- Are you asking the right questions?
Are you asking the right questions?
Do you ever think about the questions you can ask prior to a situation? Ansel Adams, the famous photographer, was fond of saying that, “Chance favors the prepared mind.” For most of us, we did not take a course in college that prepared us to ask good questions. It is something that I have built my career on because, a large part of being a successful executive coach is the ability to engage people in conversation and ask questions that lead to a new awareness, a new outlook, or a new result. Last month I wrote about curiosity and the fact that it stars with questions. I believe the quality of your questions will influence the quality of the answer you get. I believe it is the most underutilized tool in a leaders’ toolbox.
In the Harvard Business Review article, “The Surprising Power of Questions”, authors Alison Wood Brooks and Leslie John say that, “questioning is a powerful tool for unlocking value in companies: It spurs learning and the exchange of ideas, it fuels innovation and better performance, and it builds trust among team members.” I have seen that, when questioning is done effectively, it empowers people by letting them know you take them seriously and want to know their opinion. Good questions can also help you develop your staff into leaders who look to themselves to answer questions instead of just looking to others for answers.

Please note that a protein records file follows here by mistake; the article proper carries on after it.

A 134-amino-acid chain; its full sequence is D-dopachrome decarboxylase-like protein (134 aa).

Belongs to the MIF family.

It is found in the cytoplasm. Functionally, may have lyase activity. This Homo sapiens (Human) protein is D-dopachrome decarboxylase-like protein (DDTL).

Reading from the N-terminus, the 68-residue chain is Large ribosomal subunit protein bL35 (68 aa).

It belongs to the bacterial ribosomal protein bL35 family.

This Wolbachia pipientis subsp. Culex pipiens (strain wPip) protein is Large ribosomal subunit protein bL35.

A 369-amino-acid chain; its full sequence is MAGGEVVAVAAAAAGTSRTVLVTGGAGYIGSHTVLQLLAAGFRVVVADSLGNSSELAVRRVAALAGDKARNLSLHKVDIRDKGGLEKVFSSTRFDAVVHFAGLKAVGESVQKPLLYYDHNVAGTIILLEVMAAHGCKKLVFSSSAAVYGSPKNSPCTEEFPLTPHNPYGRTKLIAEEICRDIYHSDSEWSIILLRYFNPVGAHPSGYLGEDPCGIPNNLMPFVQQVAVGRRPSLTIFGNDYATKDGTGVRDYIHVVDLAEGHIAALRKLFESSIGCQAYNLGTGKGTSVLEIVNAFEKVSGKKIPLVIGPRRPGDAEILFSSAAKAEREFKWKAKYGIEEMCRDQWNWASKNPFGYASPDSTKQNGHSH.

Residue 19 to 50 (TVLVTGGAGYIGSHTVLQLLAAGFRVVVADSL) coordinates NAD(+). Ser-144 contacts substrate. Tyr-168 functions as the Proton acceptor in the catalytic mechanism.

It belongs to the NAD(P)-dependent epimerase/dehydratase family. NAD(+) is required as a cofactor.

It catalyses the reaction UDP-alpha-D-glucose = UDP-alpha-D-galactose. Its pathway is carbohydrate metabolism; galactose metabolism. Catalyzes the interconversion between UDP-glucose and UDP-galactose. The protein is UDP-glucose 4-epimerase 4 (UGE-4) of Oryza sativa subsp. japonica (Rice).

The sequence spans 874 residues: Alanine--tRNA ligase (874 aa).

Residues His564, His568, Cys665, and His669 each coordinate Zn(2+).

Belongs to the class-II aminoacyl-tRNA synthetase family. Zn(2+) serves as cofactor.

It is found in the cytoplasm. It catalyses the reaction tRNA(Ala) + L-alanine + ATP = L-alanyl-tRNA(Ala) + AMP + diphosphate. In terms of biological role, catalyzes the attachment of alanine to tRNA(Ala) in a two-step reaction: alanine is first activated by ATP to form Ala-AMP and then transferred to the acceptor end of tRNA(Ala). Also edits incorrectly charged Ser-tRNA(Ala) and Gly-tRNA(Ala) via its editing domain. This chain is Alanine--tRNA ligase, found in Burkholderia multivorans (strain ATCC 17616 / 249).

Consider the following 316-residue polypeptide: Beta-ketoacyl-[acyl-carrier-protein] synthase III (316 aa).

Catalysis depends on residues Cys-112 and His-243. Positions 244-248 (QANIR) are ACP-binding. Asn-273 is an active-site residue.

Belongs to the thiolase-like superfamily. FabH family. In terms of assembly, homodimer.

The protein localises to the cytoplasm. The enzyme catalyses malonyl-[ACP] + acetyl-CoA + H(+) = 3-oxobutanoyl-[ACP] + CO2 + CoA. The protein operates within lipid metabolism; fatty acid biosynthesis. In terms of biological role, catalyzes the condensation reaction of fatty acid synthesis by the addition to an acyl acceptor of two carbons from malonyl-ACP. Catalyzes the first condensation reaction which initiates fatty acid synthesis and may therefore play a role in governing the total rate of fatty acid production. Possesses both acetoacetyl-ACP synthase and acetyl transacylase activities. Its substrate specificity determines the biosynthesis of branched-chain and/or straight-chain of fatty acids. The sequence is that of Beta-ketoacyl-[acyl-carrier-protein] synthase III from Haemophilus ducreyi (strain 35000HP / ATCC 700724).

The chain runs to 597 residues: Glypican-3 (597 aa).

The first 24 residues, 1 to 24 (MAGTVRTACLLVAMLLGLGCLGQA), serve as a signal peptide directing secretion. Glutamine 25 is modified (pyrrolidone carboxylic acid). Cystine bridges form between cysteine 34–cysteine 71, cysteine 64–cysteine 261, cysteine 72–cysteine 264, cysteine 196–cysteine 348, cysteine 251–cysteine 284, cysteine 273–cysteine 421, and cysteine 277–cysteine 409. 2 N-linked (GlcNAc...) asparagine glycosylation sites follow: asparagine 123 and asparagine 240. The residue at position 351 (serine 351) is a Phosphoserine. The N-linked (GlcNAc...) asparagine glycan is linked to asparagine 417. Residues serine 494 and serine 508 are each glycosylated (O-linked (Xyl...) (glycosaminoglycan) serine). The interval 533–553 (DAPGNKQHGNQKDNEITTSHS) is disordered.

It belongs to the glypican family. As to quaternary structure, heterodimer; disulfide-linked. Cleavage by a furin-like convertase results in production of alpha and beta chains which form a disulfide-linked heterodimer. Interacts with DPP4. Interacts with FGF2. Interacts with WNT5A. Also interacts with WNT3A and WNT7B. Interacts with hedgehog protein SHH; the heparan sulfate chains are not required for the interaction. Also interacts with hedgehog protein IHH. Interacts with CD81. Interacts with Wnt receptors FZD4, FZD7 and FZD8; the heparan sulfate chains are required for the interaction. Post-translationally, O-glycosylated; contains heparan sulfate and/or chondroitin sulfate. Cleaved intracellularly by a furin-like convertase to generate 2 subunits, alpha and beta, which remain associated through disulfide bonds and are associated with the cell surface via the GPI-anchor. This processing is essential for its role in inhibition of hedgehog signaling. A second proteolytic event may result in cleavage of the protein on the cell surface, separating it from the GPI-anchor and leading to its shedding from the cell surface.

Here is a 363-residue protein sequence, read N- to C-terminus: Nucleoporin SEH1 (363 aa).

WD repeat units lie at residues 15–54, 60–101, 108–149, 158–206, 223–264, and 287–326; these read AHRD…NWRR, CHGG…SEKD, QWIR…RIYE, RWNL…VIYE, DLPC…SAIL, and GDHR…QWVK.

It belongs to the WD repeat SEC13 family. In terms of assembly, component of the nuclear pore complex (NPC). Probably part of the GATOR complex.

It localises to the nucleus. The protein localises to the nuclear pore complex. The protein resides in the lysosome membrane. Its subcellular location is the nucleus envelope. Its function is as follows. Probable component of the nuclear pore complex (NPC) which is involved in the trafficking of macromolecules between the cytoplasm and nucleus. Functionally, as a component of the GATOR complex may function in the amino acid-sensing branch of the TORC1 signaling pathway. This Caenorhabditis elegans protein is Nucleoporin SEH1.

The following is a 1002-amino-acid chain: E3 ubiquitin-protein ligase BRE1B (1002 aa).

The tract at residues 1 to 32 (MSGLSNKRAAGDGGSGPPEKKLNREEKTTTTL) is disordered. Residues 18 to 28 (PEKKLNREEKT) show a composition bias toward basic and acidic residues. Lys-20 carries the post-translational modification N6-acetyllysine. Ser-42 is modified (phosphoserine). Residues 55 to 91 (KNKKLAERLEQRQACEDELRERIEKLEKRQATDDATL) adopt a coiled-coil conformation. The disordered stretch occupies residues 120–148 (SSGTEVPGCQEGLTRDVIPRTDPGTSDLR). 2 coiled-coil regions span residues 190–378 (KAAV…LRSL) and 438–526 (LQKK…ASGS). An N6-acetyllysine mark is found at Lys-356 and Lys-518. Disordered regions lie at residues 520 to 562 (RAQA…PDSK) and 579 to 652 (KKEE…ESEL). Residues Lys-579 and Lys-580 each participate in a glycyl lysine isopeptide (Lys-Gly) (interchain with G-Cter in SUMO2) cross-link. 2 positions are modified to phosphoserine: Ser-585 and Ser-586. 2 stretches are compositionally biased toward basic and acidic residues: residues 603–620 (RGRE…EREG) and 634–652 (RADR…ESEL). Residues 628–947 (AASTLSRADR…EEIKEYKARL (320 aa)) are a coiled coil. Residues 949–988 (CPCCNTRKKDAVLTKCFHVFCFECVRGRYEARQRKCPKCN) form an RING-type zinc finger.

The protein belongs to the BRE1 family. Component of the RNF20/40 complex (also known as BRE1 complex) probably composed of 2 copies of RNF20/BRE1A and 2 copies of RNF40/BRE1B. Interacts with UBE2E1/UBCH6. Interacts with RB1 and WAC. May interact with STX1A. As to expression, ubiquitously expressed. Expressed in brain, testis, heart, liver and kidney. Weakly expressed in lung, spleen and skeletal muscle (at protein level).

The article says that questioning is a skill that can be honed and that involves learning to choose, “the best type, tone, sequence, and framing of questions.” Communication and observation are key soft skills that are needed to ask questions effectively. Listening to the answer and being open to others’ opinions is why you are asking the question in the first place. A curious learner will also listen to themselves and reflect on how they are asking their questions to determine what they can do to make conversations more productive.